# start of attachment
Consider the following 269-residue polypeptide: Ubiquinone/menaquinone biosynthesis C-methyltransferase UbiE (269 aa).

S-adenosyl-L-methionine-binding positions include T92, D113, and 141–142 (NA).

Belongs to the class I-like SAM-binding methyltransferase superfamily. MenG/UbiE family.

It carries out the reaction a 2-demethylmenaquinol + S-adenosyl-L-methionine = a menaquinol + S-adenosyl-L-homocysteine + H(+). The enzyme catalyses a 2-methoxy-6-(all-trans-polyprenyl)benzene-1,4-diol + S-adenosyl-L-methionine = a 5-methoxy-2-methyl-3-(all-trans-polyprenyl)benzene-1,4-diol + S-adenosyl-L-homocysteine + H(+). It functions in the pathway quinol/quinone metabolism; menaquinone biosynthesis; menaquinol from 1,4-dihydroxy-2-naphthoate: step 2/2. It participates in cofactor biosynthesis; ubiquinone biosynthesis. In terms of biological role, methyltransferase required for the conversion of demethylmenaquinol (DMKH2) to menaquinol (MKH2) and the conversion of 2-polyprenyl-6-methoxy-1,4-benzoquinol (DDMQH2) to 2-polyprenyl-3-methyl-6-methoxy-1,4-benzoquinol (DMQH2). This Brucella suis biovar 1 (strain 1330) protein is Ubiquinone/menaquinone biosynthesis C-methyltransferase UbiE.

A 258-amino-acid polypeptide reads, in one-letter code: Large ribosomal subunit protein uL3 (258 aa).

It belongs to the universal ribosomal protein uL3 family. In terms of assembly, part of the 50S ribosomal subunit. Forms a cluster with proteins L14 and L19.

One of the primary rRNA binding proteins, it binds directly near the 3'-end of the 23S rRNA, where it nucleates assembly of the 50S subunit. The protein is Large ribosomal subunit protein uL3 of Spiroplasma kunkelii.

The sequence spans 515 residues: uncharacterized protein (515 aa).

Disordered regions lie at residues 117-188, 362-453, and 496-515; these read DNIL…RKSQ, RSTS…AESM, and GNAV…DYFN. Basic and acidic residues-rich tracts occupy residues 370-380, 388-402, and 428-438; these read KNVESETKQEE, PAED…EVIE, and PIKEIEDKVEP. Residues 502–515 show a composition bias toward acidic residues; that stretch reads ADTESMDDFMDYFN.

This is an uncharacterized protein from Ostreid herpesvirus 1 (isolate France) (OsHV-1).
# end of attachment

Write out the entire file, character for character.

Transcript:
Consider the following 269-residue polypeptide: Ubiquinone/menaquinone biosynthesis C-methyltransferase UbiE (269 aa).

S-adenosyl-L-methionine-binding positions include T92, D113, and 141–142 (NA).

Belongs to the class I-like SAM-binding methyltransferase superfamily. MenG/UbiE family.

It carries out the reaction a 2-demethylmenaquinol + S-adenosyl-L-methionine = a menaquinol + S-adenosyl-L-homocysteine + H(+). The enzyme catalyses a 2-methoxy-6-(all-trans-polyprenyl)benzene-1,4-diol + S-adenosyl-L-methionine = a 5-methoxy-2-methyl-3-(all-trans-polyprenyl)benzene-1,4-diol + S-adenosyl-L-homocysteine + H(+). It functions in the pathway quinol/quinone metabolism; menaquinone biosynthesis; menaquinol from 1,4-dihydroxy-2-naphthoate: step 2/2. It participates in cofactor biosynthesis; ubiquinone biosynthesis. In terms of biological role, methyltransferase required for the conversion of demethylmenaquinol (DMKH2) to menaquinol (MKH2) and the conversion of 2-polyprenyl-6-methoxy-1,4-benzoquinol (DDMQH2) to 2-polyprenyl-3-methyl-6-methoxy-1,4-benzoquinol (DMQH2). This Brucella suis biovar 1 (strain 1330) protein is Ubiquinone/menaquinone biosynthesis C-methyltransferase UbiE.

A 258-amino-acid polypeptide reads, in one-letter code: Large ribosomal subunit protein uL3 (258 aa).

It belongs to the universal ribosomal protein uL3 family. In terms of assembly, part of the 50S ribosomal subunit. Forms a cluster with proteins L14 and L19.

One of the primary rRNA binding proteins, it binds directly near the 3'-end of the 23S rRNA, where it nucleates assembly of the 50S subunit. The protein is Large ribosomal subunit protein uL3 of Spiroplasma kunkelii.

The sequence spans 515 residues: uncharacterized protein (515 aa).

Disordered regions lie at residues 117-188, 362-453, and 496-515; these read DNIL…RKSQ, RSTS…AESM, and GNAV…DYFN. Basic and acidic residues-rich tracts occupy residues 370-380, 388-402, and 428-438; these read KNVESETKQEE, PAED…EVIE, and PIKEIEDKVEP. Residues 502–515 show a composition bias toward acidic residues; that stretch reads ADTESMDDFMDYFN.

This is an uncharacterized protein from Ostreid herpesvirus 1 (isolate France) (OsHV-1).